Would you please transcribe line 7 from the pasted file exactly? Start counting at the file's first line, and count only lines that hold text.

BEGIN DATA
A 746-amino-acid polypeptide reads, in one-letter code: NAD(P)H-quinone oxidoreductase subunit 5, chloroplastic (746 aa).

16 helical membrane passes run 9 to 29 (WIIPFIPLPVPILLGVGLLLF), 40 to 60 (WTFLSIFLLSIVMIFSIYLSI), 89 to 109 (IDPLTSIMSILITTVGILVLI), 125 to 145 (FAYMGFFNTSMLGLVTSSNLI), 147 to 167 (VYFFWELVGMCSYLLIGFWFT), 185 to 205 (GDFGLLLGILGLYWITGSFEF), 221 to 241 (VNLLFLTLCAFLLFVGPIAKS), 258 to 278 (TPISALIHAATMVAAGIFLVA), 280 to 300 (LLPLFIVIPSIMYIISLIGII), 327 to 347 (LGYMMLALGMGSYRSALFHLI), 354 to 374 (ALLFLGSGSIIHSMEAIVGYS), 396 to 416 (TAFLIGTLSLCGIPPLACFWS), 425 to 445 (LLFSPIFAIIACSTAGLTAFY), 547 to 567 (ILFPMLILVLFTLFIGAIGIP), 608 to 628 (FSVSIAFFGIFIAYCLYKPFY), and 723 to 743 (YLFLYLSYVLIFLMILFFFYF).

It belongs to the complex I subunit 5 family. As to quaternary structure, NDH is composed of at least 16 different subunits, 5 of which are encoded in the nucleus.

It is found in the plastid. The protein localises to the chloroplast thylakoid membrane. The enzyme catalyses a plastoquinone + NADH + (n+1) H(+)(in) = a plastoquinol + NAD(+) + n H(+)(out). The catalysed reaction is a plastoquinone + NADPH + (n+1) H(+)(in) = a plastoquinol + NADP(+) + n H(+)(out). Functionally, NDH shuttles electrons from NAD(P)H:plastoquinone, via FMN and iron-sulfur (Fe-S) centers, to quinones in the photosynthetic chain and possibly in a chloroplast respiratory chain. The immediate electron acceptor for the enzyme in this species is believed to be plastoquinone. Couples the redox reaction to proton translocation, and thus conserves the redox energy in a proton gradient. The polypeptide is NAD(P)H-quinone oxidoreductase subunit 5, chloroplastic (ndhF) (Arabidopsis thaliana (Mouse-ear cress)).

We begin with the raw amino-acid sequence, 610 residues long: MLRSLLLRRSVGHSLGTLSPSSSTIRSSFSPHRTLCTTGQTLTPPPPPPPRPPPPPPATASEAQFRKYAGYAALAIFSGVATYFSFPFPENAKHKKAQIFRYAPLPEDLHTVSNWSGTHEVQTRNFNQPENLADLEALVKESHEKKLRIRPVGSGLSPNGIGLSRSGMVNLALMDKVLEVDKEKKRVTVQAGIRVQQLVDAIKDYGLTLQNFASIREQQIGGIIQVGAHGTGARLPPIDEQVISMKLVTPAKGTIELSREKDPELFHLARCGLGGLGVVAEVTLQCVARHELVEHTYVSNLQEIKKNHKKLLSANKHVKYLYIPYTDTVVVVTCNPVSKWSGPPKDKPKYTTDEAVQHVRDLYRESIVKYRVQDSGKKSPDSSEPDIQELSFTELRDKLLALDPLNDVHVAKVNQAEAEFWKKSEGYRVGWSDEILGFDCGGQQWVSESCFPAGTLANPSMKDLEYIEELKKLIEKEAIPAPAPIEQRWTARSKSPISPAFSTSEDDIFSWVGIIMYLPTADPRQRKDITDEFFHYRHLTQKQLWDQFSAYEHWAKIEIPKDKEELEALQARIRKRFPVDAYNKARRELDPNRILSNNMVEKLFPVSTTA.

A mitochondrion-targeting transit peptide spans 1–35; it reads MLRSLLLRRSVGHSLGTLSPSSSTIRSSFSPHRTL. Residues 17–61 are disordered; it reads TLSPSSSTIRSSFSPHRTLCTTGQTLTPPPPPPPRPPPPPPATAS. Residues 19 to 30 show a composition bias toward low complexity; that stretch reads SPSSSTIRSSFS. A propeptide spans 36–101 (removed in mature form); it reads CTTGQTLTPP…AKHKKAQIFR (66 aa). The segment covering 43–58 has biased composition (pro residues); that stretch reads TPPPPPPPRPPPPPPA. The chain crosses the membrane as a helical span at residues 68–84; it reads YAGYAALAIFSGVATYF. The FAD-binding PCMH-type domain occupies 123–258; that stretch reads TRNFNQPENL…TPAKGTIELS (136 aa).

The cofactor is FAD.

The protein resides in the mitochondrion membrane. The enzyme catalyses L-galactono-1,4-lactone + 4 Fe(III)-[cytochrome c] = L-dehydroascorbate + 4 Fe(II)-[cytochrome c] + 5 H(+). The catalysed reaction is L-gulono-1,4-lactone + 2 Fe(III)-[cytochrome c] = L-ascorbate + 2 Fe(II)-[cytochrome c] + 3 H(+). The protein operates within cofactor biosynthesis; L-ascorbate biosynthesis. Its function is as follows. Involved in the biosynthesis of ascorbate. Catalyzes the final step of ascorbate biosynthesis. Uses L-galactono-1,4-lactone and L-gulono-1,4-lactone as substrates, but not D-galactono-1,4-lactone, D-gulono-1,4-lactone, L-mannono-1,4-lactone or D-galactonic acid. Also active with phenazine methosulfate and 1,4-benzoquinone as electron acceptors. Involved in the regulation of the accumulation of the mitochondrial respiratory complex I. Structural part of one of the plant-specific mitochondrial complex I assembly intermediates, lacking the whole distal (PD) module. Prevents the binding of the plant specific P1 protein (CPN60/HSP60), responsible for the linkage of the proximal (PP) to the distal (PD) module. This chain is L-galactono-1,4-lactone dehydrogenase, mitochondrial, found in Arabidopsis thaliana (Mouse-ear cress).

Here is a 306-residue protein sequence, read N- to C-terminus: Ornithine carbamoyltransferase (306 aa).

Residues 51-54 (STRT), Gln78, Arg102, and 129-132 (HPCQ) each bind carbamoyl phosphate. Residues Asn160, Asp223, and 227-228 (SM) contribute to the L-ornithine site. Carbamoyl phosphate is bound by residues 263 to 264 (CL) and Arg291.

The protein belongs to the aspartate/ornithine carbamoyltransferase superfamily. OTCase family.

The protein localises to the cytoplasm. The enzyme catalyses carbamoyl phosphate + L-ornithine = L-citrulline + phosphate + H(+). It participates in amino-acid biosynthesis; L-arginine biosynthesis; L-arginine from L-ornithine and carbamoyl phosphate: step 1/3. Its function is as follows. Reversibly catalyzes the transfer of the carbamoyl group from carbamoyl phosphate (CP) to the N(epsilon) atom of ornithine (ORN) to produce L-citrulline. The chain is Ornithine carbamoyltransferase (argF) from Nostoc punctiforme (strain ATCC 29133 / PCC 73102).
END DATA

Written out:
The cofactor is FAD.